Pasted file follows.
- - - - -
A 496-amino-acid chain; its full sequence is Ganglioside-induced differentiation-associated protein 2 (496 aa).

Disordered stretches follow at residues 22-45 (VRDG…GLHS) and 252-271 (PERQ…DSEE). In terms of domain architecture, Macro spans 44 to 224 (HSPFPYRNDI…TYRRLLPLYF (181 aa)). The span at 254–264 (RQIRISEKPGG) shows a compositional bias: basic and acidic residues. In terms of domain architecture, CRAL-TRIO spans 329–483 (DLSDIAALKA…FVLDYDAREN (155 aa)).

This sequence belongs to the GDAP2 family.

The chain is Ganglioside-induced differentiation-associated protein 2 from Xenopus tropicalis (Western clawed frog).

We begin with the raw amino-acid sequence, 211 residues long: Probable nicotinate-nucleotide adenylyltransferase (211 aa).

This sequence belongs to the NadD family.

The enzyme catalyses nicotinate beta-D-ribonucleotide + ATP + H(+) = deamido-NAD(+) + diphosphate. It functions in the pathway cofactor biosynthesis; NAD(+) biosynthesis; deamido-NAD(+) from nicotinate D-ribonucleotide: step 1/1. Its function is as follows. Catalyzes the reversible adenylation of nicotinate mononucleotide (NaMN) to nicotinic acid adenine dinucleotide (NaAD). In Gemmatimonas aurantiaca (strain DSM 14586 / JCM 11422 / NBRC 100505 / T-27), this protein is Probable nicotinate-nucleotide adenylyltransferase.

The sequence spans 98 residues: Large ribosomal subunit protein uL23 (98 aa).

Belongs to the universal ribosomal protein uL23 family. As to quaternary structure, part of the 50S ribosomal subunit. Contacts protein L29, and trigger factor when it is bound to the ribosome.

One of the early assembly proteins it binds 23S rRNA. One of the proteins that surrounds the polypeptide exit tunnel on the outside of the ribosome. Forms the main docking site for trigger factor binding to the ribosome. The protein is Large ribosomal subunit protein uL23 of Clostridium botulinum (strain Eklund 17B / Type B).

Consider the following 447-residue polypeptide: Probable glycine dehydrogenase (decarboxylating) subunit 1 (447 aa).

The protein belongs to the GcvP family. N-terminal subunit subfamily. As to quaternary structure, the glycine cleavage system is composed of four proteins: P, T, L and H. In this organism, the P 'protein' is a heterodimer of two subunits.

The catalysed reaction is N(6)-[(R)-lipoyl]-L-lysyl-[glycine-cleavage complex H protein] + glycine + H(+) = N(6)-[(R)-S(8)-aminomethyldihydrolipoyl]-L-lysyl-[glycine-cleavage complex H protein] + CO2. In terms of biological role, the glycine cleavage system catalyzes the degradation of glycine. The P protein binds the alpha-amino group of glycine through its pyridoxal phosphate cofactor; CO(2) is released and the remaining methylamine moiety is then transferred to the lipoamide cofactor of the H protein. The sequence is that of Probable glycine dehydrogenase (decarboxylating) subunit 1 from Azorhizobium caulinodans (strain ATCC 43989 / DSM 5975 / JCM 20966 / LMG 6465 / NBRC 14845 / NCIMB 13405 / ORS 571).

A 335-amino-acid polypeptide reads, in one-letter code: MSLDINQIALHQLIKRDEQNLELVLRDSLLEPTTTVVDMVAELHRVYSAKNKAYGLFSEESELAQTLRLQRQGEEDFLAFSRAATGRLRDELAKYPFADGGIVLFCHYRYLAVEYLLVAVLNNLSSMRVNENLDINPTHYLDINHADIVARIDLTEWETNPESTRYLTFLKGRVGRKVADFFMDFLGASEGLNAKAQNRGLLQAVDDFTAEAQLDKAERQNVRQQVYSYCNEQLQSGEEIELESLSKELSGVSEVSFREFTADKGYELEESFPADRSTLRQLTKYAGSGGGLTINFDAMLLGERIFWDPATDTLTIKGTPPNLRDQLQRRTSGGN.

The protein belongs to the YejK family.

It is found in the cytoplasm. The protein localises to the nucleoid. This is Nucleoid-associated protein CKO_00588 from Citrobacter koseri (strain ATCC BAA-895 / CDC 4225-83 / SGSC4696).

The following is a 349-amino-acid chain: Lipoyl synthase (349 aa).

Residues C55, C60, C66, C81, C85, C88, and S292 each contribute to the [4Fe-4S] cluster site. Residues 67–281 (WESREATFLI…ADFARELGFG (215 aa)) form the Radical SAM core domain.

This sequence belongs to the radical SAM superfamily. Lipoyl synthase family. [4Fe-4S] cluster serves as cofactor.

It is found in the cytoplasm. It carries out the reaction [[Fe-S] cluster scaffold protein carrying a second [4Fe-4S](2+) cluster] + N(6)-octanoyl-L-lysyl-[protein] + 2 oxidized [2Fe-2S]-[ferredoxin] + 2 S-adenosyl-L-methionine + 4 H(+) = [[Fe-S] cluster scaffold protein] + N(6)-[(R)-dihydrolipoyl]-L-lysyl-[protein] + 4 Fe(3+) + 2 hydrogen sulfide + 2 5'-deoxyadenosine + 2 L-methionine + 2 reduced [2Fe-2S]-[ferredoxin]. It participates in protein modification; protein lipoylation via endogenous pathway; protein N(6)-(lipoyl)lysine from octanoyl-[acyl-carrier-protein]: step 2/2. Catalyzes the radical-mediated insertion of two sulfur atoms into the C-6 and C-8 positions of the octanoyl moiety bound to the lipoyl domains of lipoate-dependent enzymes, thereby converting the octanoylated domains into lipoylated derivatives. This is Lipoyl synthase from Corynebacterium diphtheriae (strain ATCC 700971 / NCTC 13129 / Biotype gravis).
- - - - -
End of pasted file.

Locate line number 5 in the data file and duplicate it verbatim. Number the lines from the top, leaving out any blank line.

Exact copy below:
We begin with the raw amino-acid sequence, 211 residues long: Probable nicotinate-nucleotide adenylyltransferase (211 aa).